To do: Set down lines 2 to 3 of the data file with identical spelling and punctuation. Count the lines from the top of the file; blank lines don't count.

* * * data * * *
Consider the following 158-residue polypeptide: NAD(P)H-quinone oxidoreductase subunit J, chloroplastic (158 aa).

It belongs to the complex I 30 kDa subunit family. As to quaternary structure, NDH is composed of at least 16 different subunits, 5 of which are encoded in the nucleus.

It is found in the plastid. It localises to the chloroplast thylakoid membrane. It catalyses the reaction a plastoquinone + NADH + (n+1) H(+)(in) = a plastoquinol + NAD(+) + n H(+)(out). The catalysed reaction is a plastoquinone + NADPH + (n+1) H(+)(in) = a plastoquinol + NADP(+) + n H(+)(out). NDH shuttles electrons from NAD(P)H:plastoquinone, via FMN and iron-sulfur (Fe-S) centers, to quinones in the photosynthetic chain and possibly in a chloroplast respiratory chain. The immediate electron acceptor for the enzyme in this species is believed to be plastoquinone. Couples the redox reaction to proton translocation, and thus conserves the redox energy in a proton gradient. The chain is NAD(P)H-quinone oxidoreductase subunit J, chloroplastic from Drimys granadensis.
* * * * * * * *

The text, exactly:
It belongs to the complex I 30 kDa subunit family. As to quaternary structure, NDH is composed of at least 16 different subunits, 5 of which are encoded in the nucleus.

It is found in the plastid. It localises to the chloroplast thylakoid membrane. It catalyses the reaction a plastoquinone + NADH + (n+1) H(+)(in) = a plastoquinol + NAD(+) + n H(+)(out). The catalysed reaction is a plastoquinone + NADPH + (n+1) H(+)(in) = a plastoquinol + NADP(+) + n H(+)(out). NDH shuttles electrons from NAD(P)H:plastoquinone, via FMN and iron-sulfur (Fe-S) centers, to quinones in the photosynthetic chain and possibly in a chloroplast respiratory chain. The immediate electron acceptor for the enzyme in this species is believed to be plastoquinone. Couples the redox reaction to proton translocation, and thus conserves the redox energy in a proton gradient. The chain is NAD(P)H-quinone oxidoreductase subunit J, chloroplastic from Drimys granadensis.